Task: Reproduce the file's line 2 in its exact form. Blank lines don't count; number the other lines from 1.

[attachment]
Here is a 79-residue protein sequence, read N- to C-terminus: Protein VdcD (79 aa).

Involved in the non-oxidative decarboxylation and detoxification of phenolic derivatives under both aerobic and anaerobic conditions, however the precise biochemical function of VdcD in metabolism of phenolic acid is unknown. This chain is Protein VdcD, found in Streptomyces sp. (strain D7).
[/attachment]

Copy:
Involved in the non-oxidative decarboxylation and detoxification of phenolic derivatives under both aerobic and anaerobic conditions, however the precise biochemical function of VdcD in metabolism of phenolic acid is unknown. This chain is Protein VdcD, found in Streptomyces sp. (strain D7).